Overview

Distribution

Range Description

This species is found in Venezuela, Guyana, French Guiana, Surinam, Colombia, eastern Ecuador, eastern Peru, north and central Brazil, eastern Bolivia, and Trinidad and Tobago (Gardner, 2007). In Venezuela it extends through the north coast range to the Maracaibo basin. It is found at elevations below 1,300 m (Eisenberg and Redford, 1999; Emmons and Feer, 1997).
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Ecology

Habitat

Habitat and Ecology

Habitat and Ecology
This marsupial is strongly associated with moist habitats and tropical evergreen forest. It is found in rainforest, often in the dense, tangled forest understory or in weedy areas. It is also found in vegetation along rivers and in secondary forests. This species is especially common in swampy, disturbed areas such as those dominated by Heliconia species in areas of modified forest. It tolerates secondary gowth and disturbed areas, such as plantations, fields, orchards, and human settlements.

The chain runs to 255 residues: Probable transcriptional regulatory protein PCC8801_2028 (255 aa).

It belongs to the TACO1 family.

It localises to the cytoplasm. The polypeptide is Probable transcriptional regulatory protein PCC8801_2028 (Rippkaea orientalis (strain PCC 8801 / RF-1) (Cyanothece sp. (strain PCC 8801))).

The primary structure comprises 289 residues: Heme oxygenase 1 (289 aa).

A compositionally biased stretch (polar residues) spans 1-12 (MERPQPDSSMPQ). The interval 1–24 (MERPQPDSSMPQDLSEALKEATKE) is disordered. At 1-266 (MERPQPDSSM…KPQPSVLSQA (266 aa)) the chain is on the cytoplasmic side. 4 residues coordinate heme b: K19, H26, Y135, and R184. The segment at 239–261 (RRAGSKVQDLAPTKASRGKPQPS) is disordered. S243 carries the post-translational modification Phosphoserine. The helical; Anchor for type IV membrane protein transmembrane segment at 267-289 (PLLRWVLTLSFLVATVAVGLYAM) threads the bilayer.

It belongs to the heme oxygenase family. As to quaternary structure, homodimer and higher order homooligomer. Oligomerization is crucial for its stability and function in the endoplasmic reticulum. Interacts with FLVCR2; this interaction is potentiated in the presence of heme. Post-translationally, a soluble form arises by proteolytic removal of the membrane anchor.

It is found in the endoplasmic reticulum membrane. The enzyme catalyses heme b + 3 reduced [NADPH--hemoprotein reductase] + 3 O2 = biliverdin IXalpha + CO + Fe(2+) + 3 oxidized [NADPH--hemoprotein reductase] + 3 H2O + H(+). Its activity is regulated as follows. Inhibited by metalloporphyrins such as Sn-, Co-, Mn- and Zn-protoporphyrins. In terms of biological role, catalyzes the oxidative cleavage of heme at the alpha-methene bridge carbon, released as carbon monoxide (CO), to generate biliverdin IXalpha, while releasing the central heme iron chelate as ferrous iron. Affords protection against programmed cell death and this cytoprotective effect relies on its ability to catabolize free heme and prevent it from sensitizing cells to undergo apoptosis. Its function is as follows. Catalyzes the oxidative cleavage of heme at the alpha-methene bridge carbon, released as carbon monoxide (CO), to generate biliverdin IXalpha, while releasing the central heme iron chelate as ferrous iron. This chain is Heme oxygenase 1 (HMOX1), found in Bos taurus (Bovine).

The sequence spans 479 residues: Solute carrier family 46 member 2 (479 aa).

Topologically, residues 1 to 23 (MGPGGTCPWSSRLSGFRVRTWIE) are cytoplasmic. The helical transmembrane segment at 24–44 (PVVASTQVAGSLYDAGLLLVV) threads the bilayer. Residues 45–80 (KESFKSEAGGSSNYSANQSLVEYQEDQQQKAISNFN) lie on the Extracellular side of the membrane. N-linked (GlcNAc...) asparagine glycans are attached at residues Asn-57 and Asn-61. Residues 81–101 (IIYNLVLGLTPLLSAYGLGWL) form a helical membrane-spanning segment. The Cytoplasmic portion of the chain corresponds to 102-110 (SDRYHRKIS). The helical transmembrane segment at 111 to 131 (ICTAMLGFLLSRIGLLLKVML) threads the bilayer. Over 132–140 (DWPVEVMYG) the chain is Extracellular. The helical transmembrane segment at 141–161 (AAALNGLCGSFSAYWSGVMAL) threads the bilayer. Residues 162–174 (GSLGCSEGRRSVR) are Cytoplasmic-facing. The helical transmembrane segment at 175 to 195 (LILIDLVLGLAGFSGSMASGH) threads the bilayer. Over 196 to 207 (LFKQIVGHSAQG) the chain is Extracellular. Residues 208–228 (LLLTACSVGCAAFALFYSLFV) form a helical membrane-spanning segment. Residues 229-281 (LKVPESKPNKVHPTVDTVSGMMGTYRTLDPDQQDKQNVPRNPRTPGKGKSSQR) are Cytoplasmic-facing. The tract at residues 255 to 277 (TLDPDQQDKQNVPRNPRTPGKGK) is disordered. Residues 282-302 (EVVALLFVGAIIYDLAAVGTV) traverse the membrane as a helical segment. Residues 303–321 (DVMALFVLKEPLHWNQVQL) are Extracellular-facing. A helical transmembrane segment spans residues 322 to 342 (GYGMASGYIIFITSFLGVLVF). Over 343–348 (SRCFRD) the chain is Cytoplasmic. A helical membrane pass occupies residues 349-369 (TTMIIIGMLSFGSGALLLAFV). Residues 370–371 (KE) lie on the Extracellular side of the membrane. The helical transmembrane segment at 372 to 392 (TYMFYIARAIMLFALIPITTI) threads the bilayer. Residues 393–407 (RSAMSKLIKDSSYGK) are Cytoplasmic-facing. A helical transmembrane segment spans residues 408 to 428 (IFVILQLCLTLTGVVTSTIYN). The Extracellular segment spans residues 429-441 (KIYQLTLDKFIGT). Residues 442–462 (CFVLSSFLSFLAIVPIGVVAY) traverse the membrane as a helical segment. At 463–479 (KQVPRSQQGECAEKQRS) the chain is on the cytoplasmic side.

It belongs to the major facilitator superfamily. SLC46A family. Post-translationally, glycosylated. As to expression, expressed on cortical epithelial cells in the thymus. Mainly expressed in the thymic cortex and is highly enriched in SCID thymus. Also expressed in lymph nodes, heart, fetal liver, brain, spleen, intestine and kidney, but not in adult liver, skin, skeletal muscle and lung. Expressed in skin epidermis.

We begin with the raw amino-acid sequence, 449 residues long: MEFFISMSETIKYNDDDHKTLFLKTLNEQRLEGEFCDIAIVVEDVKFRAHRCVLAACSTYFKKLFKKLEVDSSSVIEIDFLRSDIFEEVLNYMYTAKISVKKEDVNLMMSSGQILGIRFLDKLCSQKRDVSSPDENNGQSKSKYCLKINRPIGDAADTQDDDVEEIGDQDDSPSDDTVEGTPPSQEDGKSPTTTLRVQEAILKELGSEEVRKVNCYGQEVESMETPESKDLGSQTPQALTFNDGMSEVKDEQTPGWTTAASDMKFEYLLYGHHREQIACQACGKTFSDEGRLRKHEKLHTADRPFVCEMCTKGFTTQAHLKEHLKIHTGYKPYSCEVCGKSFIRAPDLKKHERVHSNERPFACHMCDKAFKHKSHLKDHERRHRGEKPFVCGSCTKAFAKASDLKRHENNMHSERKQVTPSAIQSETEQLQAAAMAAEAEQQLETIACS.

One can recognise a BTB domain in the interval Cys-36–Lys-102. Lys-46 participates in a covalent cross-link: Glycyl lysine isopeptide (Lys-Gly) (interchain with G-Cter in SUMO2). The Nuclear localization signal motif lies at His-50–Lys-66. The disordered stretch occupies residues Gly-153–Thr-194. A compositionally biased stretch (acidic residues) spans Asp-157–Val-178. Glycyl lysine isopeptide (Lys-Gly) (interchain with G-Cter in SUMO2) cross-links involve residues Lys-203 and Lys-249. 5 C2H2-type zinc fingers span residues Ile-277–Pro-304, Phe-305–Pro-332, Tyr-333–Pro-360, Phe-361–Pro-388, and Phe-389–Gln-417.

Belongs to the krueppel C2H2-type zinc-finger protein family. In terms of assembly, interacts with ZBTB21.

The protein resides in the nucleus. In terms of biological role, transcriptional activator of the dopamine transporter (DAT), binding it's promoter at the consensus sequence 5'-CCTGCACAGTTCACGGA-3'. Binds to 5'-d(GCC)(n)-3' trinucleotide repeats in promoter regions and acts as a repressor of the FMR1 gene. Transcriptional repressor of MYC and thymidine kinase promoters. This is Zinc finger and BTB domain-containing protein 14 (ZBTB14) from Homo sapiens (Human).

This mouse opossum is arboreal, nocturnal, and insectivorous, but it is versatile in its habitat exploitation and is frequently trapped on the ground, sometimes near human dwellings. Its diet consists of about two-thirds insects and other small animals,and one-third fruit. The female is tolerant of the male only during estrus; copulation may last several hours, and gestation takes thirteen days. The litter size averages 5.8. The female constructs a leaf nest by transporting nesting material with her prehensile tail. Young are weaned at about 12 g body weight (Eisenberg and Redford, 1999; Emmons and Feer, 1997).

Systems
  • Terrestrial
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Life History and Behavior

Life Expectancy

Lifespan, longevity, and ageing

Maximum longevity: 3.6 years (captivity) Observations: One captive specimen lived 3.6 years (Richard Weigl 2005), though maximum longevity could be underestimated.
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Molecular Biology and Genetics

Molecular Biology

Barcode data: Marmosa murina

The following is a representative barcode sequence, the centroid of all available sequences for this species.